|ALL-WEATHER INTERCEPTOR||Virtual Aircraft Museum / USA / Curtiss|
The Curtiss XF-87 Blackhawk fighter was an eye-catching and truly graceful all-black aircraft which attracted plenty of attention in flights over the California desert. The XF-87 resulted from studies by the manufacturer in a last-ditch effort to compete in the jet era. Curtiss had obtained tentative approval to build a twin-jet ground-attack aircraft, the XA-43. On 21 November 1945, this project was redirected towards completion of the Blackhawk fighter, a huge, mid-wing, four-engine craft with a two-man crew in side-by-side seating and with impressive fuel capacity. Powered by four 1360kg thrust Westinghouse XJ34-WE-7 turbojets, the sole XF-87 was belatedly flown at Muroc Dry Lake, California, on 1 March 1948 following long delays in its development and shipment from the company's plant (later sold to North American) in Columbus, Ohio.
The XF-87 proved to be underpowered. In the expectation that a different powerplant arrangement would make the Blackhawk more competitive, the twin-engine scheme was resurrected. On 10 June 1948, the USAF awarded a contract to Curtiss for 57 production F-87As to be powered by two 2722kg thrust each General Electric J47-GE-7 engines. A further order was placed for 30 RF-87A reconnaissance aircraft.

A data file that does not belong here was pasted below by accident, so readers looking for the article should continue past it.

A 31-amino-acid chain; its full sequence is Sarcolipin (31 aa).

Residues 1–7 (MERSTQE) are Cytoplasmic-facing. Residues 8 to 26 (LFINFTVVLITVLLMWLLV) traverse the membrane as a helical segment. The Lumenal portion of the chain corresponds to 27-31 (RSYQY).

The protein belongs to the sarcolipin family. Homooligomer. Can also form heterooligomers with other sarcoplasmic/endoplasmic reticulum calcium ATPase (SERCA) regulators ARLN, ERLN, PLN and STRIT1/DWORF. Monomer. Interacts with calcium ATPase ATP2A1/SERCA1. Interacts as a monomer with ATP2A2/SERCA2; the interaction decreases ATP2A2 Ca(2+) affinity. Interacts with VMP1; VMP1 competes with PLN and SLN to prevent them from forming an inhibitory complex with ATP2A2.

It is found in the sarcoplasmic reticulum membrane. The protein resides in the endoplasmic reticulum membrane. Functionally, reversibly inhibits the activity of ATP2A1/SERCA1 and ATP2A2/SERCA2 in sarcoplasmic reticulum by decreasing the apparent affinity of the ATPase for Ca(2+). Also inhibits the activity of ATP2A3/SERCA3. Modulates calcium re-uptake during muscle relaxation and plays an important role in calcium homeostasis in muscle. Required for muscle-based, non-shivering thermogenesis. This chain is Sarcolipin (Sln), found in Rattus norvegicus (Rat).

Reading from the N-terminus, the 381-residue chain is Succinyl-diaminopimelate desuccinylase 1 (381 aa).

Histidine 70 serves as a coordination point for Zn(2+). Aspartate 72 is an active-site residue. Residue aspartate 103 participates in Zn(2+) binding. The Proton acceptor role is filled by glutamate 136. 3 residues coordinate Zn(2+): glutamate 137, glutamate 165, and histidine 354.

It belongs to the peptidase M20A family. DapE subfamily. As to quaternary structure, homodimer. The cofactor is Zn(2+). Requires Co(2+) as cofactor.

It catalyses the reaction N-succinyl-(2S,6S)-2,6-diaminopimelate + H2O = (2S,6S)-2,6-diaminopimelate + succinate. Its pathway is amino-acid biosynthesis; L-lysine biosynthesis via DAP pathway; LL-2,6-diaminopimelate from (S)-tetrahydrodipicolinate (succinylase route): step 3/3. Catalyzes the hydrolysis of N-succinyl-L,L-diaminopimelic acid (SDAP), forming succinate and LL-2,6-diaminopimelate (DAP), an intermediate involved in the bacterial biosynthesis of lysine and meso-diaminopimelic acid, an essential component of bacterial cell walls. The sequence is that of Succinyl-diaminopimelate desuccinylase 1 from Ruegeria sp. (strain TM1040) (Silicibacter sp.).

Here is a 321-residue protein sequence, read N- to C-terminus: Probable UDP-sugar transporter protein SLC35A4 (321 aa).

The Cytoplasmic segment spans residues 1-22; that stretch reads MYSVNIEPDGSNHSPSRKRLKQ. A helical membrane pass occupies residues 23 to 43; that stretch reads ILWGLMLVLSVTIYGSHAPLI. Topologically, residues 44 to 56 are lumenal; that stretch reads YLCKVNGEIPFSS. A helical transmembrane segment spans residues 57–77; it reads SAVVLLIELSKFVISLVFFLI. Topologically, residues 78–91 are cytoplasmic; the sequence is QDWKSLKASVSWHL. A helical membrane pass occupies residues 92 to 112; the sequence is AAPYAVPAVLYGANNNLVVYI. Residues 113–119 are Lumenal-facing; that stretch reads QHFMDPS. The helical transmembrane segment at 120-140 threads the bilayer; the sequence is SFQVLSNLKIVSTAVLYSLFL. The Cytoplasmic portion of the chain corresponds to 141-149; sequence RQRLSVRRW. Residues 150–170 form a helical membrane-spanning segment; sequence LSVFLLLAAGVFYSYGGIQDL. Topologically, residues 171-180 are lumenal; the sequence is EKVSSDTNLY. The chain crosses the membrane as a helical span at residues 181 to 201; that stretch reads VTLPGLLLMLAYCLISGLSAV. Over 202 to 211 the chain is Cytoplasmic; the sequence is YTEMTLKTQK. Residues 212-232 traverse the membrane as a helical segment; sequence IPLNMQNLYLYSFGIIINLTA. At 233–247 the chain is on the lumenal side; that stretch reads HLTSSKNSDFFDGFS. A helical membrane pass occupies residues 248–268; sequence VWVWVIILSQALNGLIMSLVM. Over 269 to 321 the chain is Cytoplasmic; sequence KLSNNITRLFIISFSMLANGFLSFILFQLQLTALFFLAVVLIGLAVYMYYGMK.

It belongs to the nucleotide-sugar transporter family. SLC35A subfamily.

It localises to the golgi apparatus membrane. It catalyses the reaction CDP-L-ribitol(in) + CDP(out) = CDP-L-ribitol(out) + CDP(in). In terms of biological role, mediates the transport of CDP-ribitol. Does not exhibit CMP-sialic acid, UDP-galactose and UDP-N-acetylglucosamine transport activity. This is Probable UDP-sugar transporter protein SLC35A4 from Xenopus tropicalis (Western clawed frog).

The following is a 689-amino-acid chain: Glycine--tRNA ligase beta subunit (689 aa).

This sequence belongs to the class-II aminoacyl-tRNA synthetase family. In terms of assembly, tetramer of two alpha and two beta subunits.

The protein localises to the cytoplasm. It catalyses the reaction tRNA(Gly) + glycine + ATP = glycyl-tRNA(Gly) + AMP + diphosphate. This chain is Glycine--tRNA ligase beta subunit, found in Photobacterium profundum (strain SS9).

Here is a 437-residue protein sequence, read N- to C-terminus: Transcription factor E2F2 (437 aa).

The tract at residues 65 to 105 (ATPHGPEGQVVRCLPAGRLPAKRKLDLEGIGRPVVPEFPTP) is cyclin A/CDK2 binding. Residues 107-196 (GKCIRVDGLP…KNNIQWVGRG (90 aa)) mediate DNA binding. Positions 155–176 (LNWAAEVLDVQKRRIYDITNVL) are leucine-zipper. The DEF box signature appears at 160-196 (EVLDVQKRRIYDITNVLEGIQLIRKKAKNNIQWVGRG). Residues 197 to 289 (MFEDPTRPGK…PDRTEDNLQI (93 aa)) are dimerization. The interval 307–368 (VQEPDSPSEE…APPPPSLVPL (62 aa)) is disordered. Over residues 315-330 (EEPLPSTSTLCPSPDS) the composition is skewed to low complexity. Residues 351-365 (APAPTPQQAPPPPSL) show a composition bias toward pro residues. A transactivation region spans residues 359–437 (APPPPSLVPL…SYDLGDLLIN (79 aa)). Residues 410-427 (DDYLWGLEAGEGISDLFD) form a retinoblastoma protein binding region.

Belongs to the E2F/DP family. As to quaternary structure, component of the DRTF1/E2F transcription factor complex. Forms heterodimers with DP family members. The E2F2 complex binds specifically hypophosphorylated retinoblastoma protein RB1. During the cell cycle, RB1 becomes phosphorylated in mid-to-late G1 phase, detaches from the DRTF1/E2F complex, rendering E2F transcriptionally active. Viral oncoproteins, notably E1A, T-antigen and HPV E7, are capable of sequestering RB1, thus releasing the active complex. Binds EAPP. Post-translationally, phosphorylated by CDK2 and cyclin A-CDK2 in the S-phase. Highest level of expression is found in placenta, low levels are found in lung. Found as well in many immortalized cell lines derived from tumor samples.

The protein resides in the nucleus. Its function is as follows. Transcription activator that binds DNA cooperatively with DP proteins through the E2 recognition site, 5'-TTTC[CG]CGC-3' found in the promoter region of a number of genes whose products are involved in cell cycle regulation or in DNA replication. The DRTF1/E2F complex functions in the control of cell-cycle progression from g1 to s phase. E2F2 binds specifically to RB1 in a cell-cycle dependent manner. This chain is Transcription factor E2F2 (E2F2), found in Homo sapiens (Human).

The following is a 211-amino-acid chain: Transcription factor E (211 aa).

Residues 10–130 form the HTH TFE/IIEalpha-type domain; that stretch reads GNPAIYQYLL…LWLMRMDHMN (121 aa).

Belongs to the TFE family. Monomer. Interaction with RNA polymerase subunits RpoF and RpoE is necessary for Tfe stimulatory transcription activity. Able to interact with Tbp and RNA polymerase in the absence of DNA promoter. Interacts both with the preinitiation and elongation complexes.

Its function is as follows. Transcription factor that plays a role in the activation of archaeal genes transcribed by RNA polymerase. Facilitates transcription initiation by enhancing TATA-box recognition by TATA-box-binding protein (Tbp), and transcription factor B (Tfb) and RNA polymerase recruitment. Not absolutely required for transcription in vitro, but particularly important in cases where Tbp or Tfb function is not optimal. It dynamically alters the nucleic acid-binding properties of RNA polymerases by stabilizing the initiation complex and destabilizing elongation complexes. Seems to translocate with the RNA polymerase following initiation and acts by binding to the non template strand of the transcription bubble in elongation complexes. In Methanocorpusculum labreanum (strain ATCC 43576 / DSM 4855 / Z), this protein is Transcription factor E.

The F-87 Blackhawk or company model CW-29A would have been fitted with an extraordinary nose turret developed by the Glenn L. Martin Company which revolved in a 60-degree arc enabling four 20mm guns to be fired at any angle from zero to 90 degrees from the centre-line.
Though the Blackhawk was able to overcome teething troubles in flight tests and seemed to offer promise as an all-weather intercep tor, it was the misfortune of this beautiful aircraft that Curtiss was suffering from management difficulties and Northrop was developing an interceptor with solid potential, the F-89 Scorpion. On 18 October 1948, the USAF cancelled the F-87 Blackhawk programme in favour of the F-89. A second prototype which would have evaluated the twin J47 installation was never completed. It was to be the last Curtiss fighter.